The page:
FORMER SEN. Robert Ford’s sentencing last week on criminal ethics charges raised anew the question a lot of people have had since the whole Bobby Harrell saga: What does it matter whether legislators are investigated by each other or by an independent panel as long as prosecutors are free to pursue criminal charges against them?
Senators’ refusal to allow quasi-independent investigations of legislators was of course what doomed ethics reform this year, and John Crangle, who as head of Common Cause South Carolina long has been seen as the state’s primary ethics advocate, asserted in a guest column that I ran in Sunday’s paper that it makes no difference.
I briefly felt that way myself after Attorney General Alan Wilson announced last year that he was bypassing the House Ethics Committee and launching a criminal investigation into Mr. Harrell, who lost his powerful position as House speaker after he was indicted on multiple corruption charges.
And if all you want to do is prosecute legislators once they step so far across the ethics line that the attorney general simply cannot ignore their misbehavior, then Mr. Crangle and others might have a point: It might not matter who has the job as primary investigator of legislators’ compliance with the ethics law.
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I said “might” because the attorney general didn’t get involved in the Ford case, or the criminal case against then-Lt. Gov. Ken Ard, until the Senate Ethics Committee and the State Ethics Commission did their own investigations, took administrative action against the men, and turned the investigative files over to the attorney general’s office.
But set all that aside — there was the Harrell case, after all — and consider whether that’s all you want out of an ethics law.
It’s certainly not all I want.
Prosecutors at any level have to pick and choose which cases they pursue, because we can never afford to give them enough resources to handle every case. The attorney general has his hands full prosecuting securities crimes and complex environmental crimes and major drug crimes, defending criminal appeals and lawsuits against the state, and filing lawsuits on behalf of the state (which often is not the best use of his limited resources).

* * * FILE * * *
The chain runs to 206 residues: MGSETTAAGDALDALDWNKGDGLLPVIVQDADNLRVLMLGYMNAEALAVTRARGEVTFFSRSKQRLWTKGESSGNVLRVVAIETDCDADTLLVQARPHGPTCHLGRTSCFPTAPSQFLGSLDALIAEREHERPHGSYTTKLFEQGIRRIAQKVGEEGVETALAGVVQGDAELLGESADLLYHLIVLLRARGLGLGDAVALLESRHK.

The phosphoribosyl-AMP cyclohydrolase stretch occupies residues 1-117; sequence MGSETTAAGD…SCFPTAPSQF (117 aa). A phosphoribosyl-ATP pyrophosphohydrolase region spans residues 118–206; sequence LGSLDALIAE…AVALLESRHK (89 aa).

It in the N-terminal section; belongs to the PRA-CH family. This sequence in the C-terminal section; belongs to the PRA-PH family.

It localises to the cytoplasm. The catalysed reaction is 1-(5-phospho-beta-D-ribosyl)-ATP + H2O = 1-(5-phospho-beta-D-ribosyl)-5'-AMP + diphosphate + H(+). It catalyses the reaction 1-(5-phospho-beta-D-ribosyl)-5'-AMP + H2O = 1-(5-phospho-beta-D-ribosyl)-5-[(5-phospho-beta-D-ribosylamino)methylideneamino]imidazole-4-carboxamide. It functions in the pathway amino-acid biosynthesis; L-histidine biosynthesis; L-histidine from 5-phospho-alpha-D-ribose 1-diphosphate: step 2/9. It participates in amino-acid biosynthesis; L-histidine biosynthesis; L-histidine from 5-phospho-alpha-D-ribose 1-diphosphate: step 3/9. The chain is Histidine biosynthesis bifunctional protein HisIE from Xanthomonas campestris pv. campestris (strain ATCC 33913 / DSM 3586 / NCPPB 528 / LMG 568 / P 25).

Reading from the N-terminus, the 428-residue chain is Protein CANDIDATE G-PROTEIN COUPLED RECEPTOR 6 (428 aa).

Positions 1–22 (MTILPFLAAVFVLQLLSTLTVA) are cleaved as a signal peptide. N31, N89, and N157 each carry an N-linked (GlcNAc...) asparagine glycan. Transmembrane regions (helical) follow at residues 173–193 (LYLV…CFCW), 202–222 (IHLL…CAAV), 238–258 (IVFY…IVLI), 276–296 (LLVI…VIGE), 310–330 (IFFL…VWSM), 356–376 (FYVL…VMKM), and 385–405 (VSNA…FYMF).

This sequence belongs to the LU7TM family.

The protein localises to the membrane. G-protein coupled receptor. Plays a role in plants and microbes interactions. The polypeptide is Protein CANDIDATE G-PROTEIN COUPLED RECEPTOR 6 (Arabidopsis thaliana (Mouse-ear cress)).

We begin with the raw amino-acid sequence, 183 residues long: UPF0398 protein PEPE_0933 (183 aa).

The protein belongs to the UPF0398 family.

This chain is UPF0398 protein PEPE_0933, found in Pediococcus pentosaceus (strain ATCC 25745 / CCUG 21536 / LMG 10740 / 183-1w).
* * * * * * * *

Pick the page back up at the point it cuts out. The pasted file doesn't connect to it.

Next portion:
So he’s not going to launch a criminal investigation every time a legislator accepts two $750 donations from the same person, in violation of the $1,000-per-donor limit, or fails to complete his campaign disclosure report correctly. For that matter — as we saw when then-Gov. Mark Sanford got caught using state aircraft as his personal taxi and using campaign funds to cover personal expenses — an attorney general might not prosecute a case where it seems pretty clear that crimes were committed but he doesn’t believe he’ll be able to prove criminal intent.
But I want something done — not necessarily a criminal prosecution, but something — every time a legislator accepts an illegal donation, because accepting an illegal donation gives a candidate an unfair advantage in a campaign. I want something done because the idea behind the limit is that accepting larger donations increases the likelihood that a legislator will vote the way that donor wants him to vote, rather than in whatever way he perceives to be in the public interest.